Twinkie Jiggles: When we're done counting all the money we made that night and kicking the Salsa band out of our hotel room, it's usually time for dinner: lobster, grits and cocaine made from Nutrasweet.
How does the process of creating a song go? Do the band members come up with a beat or do the MCs describe what kind of stuff they want and build from there?
Twinkie Jiggles: Usually beats are brought to the table in skeletal form and then coupled with existing lyrics or they are written for then. Our MCs sculpt the music with us and discuss how to change things but less often come in with a request for a mood. When we're writing we're thinking of that need for variety in moods so I think things in the right category usually arrive.
Felix: I need something to build a song off of. The bare bones that the band gives myself and Muad'dib, is usually more than enough to get things going. We usually come back to the band with the song more or less finalized lyrically. Then we flesh out the music and lyrics together. This way things lock together and it doesn't sound like a random verse or chorus over an equally random beat.
What are some of your musical influences?
Felix: I am all about DJ Shadow. He is the man. But also Three 6 Mafia, Slayer, Curtis Mayfield (RIP), RUN DMC (RIP JMJ), and back in the day Masters at Work.
Twinkie Jiggles: I am obsessed with a band from Austin, TX called Spoon. I have also been listening to Kanye West.
Tell us about the new record "A Tiger Dancing".
Twinkie Jiggles: Our new record "A Tiger Dancing" is our strongest effort to date. We made the record in September and October of last year and worked out the details with our label Razor & Tie in the new year.
Felix: This new record is the culmination of everything we have gone through since the release of our last record "Small Steps". We have lost members and changed/ matured/ dematured a lot since then and most of the material on the new record reflects that one way or another.
How is it different from your last release?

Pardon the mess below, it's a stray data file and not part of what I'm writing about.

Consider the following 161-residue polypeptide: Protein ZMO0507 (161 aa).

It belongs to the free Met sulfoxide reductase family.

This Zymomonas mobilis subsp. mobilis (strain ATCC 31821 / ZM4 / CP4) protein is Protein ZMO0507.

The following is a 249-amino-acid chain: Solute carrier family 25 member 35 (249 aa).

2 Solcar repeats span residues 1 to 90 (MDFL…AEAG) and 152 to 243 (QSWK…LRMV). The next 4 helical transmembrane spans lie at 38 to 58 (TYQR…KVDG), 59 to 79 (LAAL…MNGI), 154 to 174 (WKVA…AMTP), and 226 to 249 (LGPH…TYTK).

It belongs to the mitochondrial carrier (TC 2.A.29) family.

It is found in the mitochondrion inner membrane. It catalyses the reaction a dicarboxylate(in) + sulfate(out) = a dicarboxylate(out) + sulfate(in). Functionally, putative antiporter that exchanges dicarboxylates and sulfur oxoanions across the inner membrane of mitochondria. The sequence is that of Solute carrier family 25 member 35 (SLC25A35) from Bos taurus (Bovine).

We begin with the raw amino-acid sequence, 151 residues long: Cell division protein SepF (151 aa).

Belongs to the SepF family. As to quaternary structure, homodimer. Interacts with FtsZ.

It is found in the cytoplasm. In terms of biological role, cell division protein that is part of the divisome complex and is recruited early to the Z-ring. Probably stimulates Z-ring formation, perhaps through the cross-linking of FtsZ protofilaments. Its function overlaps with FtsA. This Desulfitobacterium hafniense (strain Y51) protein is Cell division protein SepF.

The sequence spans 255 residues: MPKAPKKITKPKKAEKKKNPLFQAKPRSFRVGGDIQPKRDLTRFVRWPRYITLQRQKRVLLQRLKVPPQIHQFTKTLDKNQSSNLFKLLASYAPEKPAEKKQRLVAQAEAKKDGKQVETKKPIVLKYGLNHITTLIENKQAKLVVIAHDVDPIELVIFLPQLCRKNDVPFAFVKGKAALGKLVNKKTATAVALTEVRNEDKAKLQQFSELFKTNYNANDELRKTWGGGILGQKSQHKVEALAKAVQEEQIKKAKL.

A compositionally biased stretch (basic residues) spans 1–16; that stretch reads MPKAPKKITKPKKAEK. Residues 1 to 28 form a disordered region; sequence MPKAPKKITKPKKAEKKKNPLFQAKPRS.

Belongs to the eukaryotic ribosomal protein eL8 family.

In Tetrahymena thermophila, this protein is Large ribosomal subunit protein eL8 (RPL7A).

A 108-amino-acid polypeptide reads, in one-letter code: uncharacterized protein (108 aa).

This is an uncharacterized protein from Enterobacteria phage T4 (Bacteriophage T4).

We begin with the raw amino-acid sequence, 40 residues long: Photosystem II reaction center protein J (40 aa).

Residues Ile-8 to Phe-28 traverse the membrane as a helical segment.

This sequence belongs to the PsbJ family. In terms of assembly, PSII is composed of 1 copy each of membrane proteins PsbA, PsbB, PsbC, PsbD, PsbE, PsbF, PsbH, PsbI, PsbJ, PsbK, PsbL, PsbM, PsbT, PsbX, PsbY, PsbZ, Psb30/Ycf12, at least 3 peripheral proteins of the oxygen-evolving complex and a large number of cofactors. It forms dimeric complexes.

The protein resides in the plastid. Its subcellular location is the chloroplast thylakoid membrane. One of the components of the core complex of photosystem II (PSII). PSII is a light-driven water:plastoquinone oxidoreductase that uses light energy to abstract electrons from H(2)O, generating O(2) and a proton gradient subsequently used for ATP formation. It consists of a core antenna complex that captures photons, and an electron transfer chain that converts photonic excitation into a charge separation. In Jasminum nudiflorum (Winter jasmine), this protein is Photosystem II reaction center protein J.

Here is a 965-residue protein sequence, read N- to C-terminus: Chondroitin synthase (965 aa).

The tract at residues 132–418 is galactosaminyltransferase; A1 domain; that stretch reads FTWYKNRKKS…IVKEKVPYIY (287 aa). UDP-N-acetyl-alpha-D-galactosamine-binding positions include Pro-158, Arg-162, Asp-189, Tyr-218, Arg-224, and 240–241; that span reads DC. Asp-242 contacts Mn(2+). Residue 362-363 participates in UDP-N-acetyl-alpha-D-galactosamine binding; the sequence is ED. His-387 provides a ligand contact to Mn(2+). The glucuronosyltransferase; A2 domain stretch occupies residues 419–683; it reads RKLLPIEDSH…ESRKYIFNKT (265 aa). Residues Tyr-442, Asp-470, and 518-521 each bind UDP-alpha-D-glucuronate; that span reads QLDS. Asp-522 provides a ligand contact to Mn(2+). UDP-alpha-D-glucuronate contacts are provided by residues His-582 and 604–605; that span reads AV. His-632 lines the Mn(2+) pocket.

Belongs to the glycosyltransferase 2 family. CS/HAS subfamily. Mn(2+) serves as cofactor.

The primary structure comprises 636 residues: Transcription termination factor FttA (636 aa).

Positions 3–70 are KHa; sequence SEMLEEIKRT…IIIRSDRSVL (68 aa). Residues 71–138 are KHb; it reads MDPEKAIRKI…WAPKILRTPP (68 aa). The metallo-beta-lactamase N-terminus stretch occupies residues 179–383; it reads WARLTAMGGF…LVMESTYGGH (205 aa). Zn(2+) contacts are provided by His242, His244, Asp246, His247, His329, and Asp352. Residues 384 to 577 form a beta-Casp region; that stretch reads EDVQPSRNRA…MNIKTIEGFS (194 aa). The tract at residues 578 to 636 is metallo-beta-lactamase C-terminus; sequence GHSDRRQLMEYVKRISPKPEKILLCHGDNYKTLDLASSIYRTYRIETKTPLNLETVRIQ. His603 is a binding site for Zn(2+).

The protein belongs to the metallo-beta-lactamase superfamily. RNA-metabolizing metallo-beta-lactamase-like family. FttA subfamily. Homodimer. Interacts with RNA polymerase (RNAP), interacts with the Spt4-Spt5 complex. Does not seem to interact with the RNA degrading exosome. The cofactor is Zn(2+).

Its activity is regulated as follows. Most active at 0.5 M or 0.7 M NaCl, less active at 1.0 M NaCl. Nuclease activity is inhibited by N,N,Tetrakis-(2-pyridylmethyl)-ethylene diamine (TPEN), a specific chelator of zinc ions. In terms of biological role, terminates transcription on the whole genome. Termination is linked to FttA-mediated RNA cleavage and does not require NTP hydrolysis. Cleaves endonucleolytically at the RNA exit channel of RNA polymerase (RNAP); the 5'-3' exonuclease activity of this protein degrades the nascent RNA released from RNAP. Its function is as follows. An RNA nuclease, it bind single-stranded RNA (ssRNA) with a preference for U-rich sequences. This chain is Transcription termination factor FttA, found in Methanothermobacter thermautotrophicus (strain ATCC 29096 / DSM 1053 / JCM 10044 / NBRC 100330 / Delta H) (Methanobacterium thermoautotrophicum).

Twinkie Jiggles: This record sounds a lot less like microphones in front of a band and a record button. We made the record with Joe Mabbott, an engineer who has a lot of experience with sample-based music and instrument-based music. Using only live instruments, we worked hard to find sounds and feels that originated in sampled music. We also worked really hard on songwriting and breathing life into songs by making the music, lyrics and arrangements work closely together to tell the story or evoke the feelings they're meant to.
Felix: There are no guest rappers on the new record. We really wanted to stand on our own with this one. If you listen to a great rock record, there is no extra vocalist normally. It has become a strange thing in Hip Hop to have a guest on at least one song. There aren't many great rap albums I can think of that are just one artists/group and no guest appearances.
Our last album had guests. Now we wanted to do it the other way. Also, the new record is much more mature musically. I think we have found what we liked and decided to run with it. In the past we would do a little of everything somewhat randomly. Oh yeah, and it's bigger and better.
Minnesota seems to have a strong scene. Are there any MC, DJs or producers coming up that people outside should be checking for?
Twinkie Jiggles: Producer, there is Medium Zach from Big Quarters. As for MCs: Sims from Doomtree. These artists are just part of the groups they're from and those groups are just part of the scene they're from. There are a lot of amazing people making hip hop in Minnesota.
Felix: Also P.O.S. of Doomtree and 3SB of Twisted Linguistics.
Although we still have a few months as of today what is everyone's favorite album this year - doesn't have to be hip hop - and why?
Twinkie Jiggles: Murs "3:16". You can hum along to it, the lines get stuck in your head and it's leaps and bounds better than his record before. I also want to see the one emcee/one producer thing keep on reblossoming.
Felix: Lyrics Born "Later that Day" and Diverse "One A.M."